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Jennifer Leak D’Auria

Thu, 03/28/2024 - 08:31

Sept. 28, 1947 - March 18, 2024

An actress whose career included both film and television credits, Jennifer Leak D’Auria of Jupiter, Fla., died at home there on March 18. Formerly of East Hampton, New York City, and Amagansett, Ms. D’Auria had for the last seven years been coping with a rare neurological disease, progressive supranuclear palsy. She was 76.

Her career began when she was 17, after filming a pilot for a Canadian television series called “Wojeck.” Mike Nichols, the film director, was “impressed with her un-studied natural talents,” James D’Auria, her husband of 47 years, said. Then known as Jennifer Leak, she was cast in Nichols’s “The Graduate,” but immigration issues kept her from being able to take part in the shoot.

She later moved to Los Angeles, living at the Hollywood Studio Club, a kind of dormitory for women, and within a few months she was cast as Lucille Ball’s daughter in the 1968 film “Yours, Mine and Ours.”

Her career continued with episodic, nighttime TV shows including “Hawaii Five-0,” “Nero Wolfe,” and “The Mary Tyler Moore Show.” She was later cast in “Bright Promise,” a daytime soap opera, and daytime television “became her favorite medium and what she loved performing in most,” her husband said. For three years she was a cast member on “The Young and the Restless” in Los Angeles, and then spent three years working on “Another World” in New York.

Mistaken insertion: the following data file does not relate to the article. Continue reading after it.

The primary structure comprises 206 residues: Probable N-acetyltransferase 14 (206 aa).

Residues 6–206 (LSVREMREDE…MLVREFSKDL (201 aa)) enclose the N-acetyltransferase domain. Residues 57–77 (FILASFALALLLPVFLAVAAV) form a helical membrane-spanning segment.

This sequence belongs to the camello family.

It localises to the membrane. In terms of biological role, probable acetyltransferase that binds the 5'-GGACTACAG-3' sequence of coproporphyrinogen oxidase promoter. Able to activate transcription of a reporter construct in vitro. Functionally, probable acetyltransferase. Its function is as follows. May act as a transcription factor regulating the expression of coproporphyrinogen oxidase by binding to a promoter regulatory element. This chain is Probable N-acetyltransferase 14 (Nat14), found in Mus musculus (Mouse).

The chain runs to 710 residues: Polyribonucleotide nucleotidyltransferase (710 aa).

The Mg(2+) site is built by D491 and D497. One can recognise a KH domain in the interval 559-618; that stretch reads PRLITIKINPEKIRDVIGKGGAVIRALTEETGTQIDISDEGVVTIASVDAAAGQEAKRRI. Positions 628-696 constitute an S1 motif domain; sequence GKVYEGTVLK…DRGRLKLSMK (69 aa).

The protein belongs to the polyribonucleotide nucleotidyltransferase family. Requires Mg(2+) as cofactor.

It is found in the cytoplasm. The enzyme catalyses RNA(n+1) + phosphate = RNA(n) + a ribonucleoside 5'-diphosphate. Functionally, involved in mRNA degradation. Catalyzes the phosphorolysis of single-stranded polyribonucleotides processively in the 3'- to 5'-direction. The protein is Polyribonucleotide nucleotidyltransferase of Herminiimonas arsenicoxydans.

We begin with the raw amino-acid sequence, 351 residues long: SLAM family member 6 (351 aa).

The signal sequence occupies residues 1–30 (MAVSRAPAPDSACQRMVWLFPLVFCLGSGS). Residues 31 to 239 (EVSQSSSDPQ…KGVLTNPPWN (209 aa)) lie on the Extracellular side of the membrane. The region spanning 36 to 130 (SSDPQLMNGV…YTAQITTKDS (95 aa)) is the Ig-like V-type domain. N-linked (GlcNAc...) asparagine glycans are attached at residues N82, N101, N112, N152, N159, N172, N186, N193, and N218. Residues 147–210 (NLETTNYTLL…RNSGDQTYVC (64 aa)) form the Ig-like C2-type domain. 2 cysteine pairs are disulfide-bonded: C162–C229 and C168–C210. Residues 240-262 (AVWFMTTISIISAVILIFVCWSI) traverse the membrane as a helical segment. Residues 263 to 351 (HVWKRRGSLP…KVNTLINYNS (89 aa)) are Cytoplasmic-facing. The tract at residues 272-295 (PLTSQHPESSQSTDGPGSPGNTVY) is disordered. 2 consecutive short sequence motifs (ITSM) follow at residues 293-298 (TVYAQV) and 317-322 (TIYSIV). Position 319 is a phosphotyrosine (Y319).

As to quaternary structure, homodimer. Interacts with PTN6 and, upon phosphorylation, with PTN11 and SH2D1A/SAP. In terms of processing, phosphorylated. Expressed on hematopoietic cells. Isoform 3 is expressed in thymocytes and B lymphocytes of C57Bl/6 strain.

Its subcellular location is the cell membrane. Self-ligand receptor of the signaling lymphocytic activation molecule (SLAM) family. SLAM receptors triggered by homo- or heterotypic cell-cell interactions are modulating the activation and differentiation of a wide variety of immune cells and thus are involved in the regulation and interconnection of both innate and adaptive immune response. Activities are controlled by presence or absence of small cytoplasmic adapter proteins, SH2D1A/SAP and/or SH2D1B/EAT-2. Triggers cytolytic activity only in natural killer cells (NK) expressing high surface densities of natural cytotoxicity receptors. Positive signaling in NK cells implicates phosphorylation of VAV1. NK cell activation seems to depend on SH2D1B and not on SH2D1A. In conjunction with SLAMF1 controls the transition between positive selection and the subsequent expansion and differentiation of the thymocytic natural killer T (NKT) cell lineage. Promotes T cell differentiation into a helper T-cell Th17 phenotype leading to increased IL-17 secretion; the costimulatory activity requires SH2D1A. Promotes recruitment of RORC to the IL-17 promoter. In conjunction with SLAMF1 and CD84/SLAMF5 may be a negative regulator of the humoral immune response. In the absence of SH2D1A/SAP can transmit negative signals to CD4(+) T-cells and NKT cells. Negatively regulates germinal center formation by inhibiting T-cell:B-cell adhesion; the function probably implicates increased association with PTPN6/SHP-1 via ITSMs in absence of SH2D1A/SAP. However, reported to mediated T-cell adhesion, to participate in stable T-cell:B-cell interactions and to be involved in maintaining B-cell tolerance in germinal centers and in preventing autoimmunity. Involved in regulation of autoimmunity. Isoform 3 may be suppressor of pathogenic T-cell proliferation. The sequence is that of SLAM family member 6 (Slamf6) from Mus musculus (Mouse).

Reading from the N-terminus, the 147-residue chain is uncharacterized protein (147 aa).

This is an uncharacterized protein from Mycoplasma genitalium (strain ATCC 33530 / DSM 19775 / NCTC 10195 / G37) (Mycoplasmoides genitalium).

It was during her time in New York that she met her future husband. They married in April of 1977. Four years later, they bought a house on Dayton Lane in East Hampton and began splitting their time between there and the city. In 1997 they moved to Town Lane in Amagansett, which, after 9/11, became their primary residence. They moved back to East Hampton in 2013, but sold their house in 2017 and moved to Florida full time.

Jennifer Leak was born at her maternal grandmother’s house in Cardiff, Wales, on Sept. 28, 1947, to Kenneth Leak and the former Bernice Howard. She grew up in Hertfordshire, England, before emigrating to Nova Scotia, then Jerusalem, then Toronto.

In East Hampton, she worked for many years as a sales agent with the Devlin McNiff real estate company.

Later in life, she was diagnosed with progressive supranuclear palsy at the Mayo Clinic in Minnesota, where she began participating in research programs. “Her courage and bravery tried in vain to fight the disease,” Mr. D’Auria wrote, noting that she made one final gift, donating her brain tissue to the Mayo Clinic for further research.

Mr. D’Auria described his wife as “a shy and private person, never desiring to be the center of attention or having the need for an audience. She saved those feelings and exhibited them only when on camera, and then she became electric.”

In addition to her husband, Ms. D’Auria leaves a brother, Kenneth Leak of Toronto.

Her ashes will be buried in the graveyard of her childhood church in Rumney, Wales.



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